• Lamplight_Record_WorkSummary
      • Lamplight_Record_Work
      • Lamplight_Record_PeopleSummary
      • Lamplight_Record_People
      • Lamplight_Record_OrgsSummary
      • Lamplight_Record_Orgs
      • Lamplight_Record_WorkareaSummary
      depending on the request (*Summary classes are used for some or all calls). In fact, each of these classes extend the abstract class Lamplight_Record_Abstract (or classes which extend this abstract class), which does all the work: these classes have no additional methods/properties and may be extended by implementers to add custom functionality.
    4. These records are put in a new Lamplight_RecordSet class (which can only be instantiated by the factory method) which is returned.

    This Lamplight_RecordSet instance (which implements the Iterator interface) has a couple of convenience methods. $recset->count() gives you the number of records and $recset->plural() returns an 's' if there's no records or more than one record. More interesting is the render() method. Here's how it's used in this example:

      $recordTemplate = '<li><h4>{name}</h4><p>{summary}</p>'
         . '<a href="orgdetail.php?id={id}" title="see more info on {name}">'
         . 'more...</a>'
         . '</li>';
      echo $recs->render($recordTemplate); 
      

    render($template) takes a simple template string and for each record substitutes field values for placeholders. Placeholders should be of the form {fieldname}. Each field is rendered using the renderField method of the Lamplight_Record_Abstract class, which may be overloaded in sub-classes to provide custom formatting (for example of date strings).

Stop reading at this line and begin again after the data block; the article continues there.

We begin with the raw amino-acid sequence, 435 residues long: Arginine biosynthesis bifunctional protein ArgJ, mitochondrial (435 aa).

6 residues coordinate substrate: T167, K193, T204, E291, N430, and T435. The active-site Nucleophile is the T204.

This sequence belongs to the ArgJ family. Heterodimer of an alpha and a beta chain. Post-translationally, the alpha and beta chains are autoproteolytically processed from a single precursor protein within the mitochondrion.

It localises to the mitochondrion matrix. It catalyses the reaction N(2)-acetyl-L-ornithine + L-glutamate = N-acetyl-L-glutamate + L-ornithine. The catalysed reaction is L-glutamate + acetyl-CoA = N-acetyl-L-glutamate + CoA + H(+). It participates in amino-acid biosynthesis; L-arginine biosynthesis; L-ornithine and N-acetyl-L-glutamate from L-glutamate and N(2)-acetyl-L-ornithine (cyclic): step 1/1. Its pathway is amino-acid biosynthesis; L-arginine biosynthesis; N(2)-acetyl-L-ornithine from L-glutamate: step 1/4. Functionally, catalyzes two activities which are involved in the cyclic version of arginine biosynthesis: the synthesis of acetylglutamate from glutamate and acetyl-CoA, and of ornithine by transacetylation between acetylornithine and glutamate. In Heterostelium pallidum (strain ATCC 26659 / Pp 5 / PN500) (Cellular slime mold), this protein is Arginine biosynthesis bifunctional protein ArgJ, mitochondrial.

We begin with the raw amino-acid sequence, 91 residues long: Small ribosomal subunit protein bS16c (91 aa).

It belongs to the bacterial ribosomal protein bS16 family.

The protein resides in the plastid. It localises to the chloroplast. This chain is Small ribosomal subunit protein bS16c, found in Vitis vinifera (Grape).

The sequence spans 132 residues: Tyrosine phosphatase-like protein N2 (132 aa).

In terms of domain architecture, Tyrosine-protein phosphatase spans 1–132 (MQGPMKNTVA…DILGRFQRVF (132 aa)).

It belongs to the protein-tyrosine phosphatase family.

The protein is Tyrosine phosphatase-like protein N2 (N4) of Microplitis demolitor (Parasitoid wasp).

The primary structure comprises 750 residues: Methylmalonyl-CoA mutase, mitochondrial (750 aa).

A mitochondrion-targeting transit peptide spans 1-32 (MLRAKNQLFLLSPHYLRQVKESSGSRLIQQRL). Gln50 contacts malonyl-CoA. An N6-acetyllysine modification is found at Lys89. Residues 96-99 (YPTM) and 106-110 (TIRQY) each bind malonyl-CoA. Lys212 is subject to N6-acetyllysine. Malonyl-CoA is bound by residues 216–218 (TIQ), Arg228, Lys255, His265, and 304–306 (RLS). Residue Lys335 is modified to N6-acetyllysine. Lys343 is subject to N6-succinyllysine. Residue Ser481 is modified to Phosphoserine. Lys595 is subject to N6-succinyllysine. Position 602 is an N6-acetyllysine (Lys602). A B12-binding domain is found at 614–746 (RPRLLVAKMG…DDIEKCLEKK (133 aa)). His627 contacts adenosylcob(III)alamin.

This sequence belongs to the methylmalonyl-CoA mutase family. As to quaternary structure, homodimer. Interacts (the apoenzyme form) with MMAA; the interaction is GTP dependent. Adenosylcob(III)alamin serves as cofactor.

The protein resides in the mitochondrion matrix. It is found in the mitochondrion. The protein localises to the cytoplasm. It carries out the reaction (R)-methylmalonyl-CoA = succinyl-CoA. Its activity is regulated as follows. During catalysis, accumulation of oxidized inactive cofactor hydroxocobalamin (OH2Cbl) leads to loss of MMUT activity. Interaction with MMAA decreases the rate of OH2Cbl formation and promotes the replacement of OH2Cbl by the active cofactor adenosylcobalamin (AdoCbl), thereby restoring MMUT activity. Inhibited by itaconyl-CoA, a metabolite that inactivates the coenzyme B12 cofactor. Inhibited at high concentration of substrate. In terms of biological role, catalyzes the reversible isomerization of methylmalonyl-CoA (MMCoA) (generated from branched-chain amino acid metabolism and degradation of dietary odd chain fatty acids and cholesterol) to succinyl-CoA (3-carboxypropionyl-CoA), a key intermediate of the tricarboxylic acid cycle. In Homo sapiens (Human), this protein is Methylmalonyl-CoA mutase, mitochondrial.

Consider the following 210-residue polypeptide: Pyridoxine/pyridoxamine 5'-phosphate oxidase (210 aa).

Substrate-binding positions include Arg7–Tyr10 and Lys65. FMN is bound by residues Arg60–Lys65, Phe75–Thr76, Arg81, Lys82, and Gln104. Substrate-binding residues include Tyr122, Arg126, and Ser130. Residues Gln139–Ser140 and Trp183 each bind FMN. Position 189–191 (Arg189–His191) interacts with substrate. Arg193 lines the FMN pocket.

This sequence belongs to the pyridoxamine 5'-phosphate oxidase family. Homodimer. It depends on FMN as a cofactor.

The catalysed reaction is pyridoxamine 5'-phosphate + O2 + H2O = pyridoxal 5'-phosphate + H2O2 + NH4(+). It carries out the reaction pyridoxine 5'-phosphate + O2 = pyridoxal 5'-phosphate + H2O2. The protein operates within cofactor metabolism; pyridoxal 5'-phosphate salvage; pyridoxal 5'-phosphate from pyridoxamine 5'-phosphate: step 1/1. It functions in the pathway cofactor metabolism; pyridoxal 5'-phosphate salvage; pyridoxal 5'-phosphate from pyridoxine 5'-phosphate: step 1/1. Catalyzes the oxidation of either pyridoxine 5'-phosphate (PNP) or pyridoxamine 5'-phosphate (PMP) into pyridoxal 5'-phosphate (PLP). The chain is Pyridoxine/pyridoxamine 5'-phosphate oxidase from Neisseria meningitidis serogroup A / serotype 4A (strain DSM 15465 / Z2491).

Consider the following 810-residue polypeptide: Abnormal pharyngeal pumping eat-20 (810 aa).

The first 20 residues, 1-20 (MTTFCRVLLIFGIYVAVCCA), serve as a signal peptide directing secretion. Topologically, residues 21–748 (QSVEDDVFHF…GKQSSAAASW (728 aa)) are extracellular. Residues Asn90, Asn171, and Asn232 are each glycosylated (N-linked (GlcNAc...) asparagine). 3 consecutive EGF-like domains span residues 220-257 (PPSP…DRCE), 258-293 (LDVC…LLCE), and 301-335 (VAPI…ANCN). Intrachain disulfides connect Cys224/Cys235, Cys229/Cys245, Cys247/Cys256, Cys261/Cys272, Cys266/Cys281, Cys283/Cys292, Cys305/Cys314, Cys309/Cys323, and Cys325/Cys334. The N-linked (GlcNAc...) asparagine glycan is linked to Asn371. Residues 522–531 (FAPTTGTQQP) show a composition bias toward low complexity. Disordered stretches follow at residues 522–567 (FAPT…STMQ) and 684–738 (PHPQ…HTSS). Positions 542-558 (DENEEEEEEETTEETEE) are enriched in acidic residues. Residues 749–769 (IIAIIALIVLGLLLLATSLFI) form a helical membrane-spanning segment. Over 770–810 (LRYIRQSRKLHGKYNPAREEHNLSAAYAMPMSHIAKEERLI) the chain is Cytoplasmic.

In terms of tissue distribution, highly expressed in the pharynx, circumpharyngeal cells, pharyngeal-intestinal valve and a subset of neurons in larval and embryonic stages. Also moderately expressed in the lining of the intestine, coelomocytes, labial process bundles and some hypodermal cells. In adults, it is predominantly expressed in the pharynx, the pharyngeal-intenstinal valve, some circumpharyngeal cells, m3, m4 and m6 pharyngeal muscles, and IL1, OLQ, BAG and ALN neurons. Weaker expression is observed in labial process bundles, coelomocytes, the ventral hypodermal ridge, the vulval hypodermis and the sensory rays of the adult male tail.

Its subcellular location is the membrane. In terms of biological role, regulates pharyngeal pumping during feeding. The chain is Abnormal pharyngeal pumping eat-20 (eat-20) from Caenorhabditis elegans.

So the entire code to generate the list in this example is:

    /**
     * Set up the new Http_Client (constants defined in an include file)
     */
    $client = new Lamplight_Client('', array(
       'key'     => LAMPLIGHT_APIKEY,
       'lampid'  => LAMPLIGHT_ID,
       'project' => LAMPLIGHT_PROJECT
    ));
    
    
    // Set up the client to fetch all orgs
    $client->fetchOrgs("user")
           ->fetchAll()
           ->request();
                          
    
    
    // Build a record set
    $recs = $client->getRecordSet();
    
    
    // If there were errors, stop here:
    if ($recs->getErrors()) {
    
      echo 'Unfortunately there was a problem showing this page.';  // You would probably want to do a bit more here!
    
    } else {
    
      // Some intro html
      ?>
    
      <h3>Listing organisations</h3>
      <p>found <?php echo $recs->count() . " organisation" . $recs->plural();?> </p>
      <br/>
      <ol>
      
      <?php
      $recordTemplate = '<li><h4>{name}</h4><p>{summary}</p>'
         . '<a href="orgdetail.php?id={id}" title="see more info on {name}">'
         . 'more...</a>'
         . '</li>';
      echo $recs->render($recordTemplate);
      
      
      ?>
      </ol>
      <?php
    }  
      

    For pages like this, we would strongly recommend a cacheing strategy, which will dramatically improve performance.